Yes, viewing pornography may be a formative experience with negative consequences in mental health. However, positive, safe relationships can often offset negative experiences. So when a child tells you about their experience, that is the time to act (It’s ok to wait for a brief time until you can do so in a calm and supportive manner. However, don’t ignore it or put it off until you think the situation is more serious.)

You can help your child navigate the experience by creating a safe space with you to talk about it. Below are some tips for doing just that, and for how to talk to your child about pornography.

Remain calm

You might feel fear, guilt, sadness, and maybe even betrayal from your child. If you aren't careful, those feelings might come out toward your child as yelling, name-calling, shaming, giving overly harsh consequences, etc. Remember, your child is scared and confused too. Vulnerable

Reacting harshly to them right now might create a negative formative experience about sharing their vulnerabilities with you, so be careful. You want to keep the conversation going and want them to feel safe talking with you. Focus on listening to understand them. 

Related: 6 Mistakes Parents Make When They Learn Their Kid is Watching Porn


It can be helpful to tell your child you are grateful they told you, and you would like to talk about it more with them at a specific time (ex. after dinner). Use the time to work through your own emotions, plan the discussion, and prepare a partner/spouse about the situation.


Remain calm and curious while you discuss what happened. You might say something like:

“Thank you for telling me that. That was probably really hard to do. I am proud of you for being honest. I wonder if you could tell me more about what happened. What did you see? And how did it make you feel?”

Softly ask open-ended questions, inviting them to keep sharing. 

Summarize to your child what you heard them say, and ask your child if you understood correctly, or if they had anything they wanted to add. When they are finished, continue to shower the child with positivity and love. This approach will make them feel loved, heard, respected, and put the focus on the negative behavior rather than on the child themself.

My Kid Saw Porn — Now What? is a comprehensive guide from Defend Young Minds that gives you strategies to calm, comfort, and provide a step-by-step SMART plan for helping a child who has been exposed or to or started viewing pornography. 


Review together what you have taught them about pornography. If you have not taught anything, use this time to begin teaching them age-appropriate details about sex and pornography, like in the Good Pictures Bad Pictures books by Kristen Jenson, founder of Defend Young Minds. Set rules and appropriate consequences around pornography and internet/phone use.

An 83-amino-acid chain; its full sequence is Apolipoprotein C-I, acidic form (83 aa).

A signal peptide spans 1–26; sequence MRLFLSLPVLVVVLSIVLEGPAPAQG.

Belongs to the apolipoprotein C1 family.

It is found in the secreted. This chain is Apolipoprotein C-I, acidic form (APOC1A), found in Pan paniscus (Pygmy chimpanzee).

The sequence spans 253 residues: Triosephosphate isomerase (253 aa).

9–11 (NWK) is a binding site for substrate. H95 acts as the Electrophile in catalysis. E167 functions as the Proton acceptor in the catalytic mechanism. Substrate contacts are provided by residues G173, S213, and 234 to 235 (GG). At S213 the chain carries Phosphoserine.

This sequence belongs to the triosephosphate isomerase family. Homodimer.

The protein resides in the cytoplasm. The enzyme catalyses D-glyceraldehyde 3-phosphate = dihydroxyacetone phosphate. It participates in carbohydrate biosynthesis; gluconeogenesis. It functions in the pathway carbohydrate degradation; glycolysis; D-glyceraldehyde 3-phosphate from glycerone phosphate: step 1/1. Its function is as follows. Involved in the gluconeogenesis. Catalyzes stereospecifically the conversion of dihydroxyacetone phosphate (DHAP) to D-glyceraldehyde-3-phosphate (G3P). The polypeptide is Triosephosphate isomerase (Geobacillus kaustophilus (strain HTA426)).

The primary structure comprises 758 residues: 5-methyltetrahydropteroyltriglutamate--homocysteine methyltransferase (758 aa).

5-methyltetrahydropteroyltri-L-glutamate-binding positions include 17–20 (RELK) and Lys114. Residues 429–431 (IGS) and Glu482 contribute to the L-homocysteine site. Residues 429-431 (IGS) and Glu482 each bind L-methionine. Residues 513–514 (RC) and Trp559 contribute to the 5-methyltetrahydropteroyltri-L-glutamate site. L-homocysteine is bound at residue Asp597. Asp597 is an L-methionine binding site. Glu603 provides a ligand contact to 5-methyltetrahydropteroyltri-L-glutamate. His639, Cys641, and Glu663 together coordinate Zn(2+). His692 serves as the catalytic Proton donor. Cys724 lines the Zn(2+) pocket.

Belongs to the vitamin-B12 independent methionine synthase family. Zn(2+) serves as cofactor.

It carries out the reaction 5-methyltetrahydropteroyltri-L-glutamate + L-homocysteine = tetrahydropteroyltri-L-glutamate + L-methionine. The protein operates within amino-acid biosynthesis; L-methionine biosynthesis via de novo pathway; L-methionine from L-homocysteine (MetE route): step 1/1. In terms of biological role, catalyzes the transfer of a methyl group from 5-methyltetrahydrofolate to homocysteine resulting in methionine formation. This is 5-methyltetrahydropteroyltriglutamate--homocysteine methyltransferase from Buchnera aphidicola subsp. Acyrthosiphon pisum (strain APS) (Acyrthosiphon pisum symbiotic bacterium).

Related: Mom Guilt? 8 Tips to Overcome Shame When Your Child Sees Porn

Give consequences  

If rules were broken, lovingly but firmly follow through on the consequences you had previously set. Then, talk together about any new steps you can take together to prevent what happened from happening again.  


Meet once in a while to discuss with your child how they are doing in keeping with the rules, and ask if they have any questions about what they have seen, or about sex in general since your last talk. Sometimes children need repeated discussions to fully process an experience. Praise them for maintaining the rules that had been set.

Be an example 

As a leader in the home, be positive examples of healthy relationships and communication. Treat each other with respect–physically and emotionally. Talk about other genders kindly and respectfully.

Cultivate open dialogue and provide a healthy template

Your child’s mental health can be influenced by early exposure to pornography. But there is hope! You can use prevention and education to prepare your children. You can also provide a healthy template for positive relationships, and provide a safe place for children to discuss anything negative they have experienced.

Good Pictures Bad Pictures Jr.

A Simple Plan to Protect Young Minds

“I highly recommend this book to all people with children. A must have for all parents!” —Amazon Review